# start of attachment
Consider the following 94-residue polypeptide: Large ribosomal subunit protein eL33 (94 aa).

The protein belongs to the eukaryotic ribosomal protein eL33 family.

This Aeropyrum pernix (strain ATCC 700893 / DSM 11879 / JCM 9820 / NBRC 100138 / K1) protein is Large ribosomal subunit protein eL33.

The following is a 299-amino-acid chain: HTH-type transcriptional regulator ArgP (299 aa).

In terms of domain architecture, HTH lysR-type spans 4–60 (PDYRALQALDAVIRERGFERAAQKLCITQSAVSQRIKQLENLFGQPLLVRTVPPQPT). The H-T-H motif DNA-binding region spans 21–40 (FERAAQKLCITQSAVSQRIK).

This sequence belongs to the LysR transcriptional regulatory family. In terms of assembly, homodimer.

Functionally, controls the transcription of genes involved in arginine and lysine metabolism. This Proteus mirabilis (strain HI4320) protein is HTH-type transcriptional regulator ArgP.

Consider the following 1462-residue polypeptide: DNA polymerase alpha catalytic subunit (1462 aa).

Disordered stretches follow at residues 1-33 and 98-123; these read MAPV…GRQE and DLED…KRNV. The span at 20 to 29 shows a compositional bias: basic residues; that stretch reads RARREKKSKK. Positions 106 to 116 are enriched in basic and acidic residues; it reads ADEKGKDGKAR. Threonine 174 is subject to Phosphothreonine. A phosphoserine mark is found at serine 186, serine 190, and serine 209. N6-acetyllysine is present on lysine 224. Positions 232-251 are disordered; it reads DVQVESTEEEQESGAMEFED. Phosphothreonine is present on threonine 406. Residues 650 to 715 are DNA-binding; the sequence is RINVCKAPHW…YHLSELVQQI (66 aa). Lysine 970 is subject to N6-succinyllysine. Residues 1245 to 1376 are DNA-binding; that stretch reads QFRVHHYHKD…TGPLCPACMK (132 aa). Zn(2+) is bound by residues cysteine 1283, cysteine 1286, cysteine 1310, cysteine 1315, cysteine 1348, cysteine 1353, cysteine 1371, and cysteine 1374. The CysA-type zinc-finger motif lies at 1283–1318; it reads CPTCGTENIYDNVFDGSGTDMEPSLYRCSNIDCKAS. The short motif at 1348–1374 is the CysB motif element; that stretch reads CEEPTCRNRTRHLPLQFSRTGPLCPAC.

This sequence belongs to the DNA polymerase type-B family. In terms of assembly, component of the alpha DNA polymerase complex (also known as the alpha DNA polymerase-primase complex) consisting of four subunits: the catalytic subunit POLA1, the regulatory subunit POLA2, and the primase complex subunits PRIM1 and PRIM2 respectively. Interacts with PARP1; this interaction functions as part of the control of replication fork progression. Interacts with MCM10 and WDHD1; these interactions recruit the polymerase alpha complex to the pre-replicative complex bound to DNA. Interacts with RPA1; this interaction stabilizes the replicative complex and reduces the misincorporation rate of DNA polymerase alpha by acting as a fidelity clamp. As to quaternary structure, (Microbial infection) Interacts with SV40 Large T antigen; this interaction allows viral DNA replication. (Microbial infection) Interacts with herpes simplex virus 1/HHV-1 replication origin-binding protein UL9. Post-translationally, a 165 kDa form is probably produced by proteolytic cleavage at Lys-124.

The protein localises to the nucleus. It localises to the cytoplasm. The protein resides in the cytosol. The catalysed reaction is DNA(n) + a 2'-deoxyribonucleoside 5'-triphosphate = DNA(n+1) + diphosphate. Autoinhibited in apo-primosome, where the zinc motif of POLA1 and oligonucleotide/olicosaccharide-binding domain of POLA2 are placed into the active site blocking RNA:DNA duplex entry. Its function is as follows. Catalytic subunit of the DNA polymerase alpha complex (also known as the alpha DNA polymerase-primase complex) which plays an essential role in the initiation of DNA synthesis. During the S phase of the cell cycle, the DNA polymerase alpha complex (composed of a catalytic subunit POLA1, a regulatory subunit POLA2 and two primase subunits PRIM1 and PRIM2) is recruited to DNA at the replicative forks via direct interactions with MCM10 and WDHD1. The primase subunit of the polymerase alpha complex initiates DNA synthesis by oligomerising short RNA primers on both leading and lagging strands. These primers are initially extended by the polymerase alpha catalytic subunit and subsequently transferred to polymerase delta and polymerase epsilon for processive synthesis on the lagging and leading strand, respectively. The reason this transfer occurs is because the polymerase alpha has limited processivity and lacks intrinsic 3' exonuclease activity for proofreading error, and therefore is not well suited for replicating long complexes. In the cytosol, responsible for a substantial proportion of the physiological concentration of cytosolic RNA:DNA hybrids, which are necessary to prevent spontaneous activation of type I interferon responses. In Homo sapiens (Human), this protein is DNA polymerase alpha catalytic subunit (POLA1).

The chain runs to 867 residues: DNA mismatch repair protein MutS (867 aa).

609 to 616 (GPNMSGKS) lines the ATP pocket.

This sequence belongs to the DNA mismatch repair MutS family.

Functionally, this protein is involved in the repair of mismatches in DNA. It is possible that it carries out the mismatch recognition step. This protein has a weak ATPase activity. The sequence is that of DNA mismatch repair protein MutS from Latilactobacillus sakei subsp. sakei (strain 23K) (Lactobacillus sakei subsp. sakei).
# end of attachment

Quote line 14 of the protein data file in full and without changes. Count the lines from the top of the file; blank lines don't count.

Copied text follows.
This sequence belongs to the DNA mismatch repair MutS family.